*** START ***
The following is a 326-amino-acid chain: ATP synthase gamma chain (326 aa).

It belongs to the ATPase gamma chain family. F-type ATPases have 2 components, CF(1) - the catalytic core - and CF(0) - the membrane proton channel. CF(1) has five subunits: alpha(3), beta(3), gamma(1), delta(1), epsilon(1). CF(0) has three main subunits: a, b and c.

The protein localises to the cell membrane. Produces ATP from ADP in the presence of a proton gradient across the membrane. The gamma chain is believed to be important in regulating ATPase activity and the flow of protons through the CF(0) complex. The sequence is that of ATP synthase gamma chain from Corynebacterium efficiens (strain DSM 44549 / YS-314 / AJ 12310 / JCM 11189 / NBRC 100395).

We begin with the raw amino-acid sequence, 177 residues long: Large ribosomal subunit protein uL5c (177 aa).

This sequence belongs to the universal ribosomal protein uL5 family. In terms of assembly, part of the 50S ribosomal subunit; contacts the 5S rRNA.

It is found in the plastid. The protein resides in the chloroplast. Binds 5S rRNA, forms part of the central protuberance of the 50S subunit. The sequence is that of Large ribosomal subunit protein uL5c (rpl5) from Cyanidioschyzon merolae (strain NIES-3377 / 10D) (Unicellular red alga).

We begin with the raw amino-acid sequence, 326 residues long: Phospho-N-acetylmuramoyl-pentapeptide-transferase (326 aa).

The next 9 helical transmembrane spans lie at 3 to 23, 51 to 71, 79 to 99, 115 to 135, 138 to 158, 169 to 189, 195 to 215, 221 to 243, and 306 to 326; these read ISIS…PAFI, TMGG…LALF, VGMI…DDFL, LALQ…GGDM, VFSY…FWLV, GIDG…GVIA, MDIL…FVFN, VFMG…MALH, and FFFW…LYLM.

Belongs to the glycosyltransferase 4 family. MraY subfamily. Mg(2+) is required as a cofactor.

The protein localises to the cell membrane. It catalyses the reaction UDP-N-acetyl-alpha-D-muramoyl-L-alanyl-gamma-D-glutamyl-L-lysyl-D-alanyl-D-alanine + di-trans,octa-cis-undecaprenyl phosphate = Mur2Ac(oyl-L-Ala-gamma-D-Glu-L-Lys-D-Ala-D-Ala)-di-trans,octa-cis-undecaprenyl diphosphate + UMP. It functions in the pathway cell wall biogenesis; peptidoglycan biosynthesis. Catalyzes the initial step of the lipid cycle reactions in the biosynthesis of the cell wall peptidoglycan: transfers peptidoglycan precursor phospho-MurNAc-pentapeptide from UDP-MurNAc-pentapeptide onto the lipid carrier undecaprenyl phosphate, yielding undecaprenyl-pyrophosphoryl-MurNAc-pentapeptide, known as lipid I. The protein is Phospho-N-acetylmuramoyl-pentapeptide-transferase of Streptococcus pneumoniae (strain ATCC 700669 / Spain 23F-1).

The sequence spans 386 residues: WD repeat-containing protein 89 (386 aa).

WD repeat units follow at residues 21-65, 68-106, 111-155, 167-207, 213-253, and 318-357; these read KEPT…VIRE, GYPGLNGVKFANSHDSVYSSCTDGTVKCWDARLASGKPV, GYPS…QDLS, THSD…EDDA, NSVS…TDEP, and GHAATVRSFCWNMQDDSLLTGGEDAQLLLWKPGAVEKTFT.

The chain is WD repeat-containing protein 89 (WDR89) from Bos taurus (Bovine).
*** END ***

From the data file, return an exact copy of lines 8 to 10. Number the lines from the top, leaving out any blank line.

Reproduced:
The next 9 helical transmembrane spans lie at 3 to 23, 51 to 71, 79 to 99, 115 to 135, 138 to 158, 169 to 189, 195 to 215, 221 to 243, and 306 to 326; these read ISIS…PAFI, TMGG…LALF, VGMI…DDFL, LALQ…GGDM, VFSY…FWLV, GIDG…GVIA, MDIL…FVFN, VFMG…MALH, and FFFW…LYLM.

Belongs to the glycosyltransferase 4 family. MraY subfamily. Mg(2+) is required as a cofactor.

The protein localises to the cell membrane. It catalyses the reaction UDP-N-acetyl-alpha-D-muramoyl-L-alanyl-gamma-D-glutamyl-L-lysyl-D-alanyl-D-alanine + di-trans,octa-cis-undecaprenyl phosphate = Mur2Ac(oyl-L-Ala-gamma-D-Glu-L-Lys-D-Ala-D-Ala)-di-trans,octa-cis-undecaprenyl diphosphate + UMP. It functions in the pathway cell wall biogenesis; peptidoglycan biosynthesis. Catalyzes the initial step of the lipid cycle reactions in the biosynthesis of the cell wall peptidoglycan: transfers peptidoglycan precursor phospho-MurNAc-pentapeptide from UDP-MurNAc-pentapeptide onto the lipid carrier undecaprenyl phosphate, yielding undecaprenyl-pyrophosphoryl-MurNAc-pentapeptide, known as lipid I. The protein is Phospho-N-acetylmuramoyl-pentapeptide-transferase of Streptococcus pneumoniae (strain ATCC 700669 / Spain 23F-1).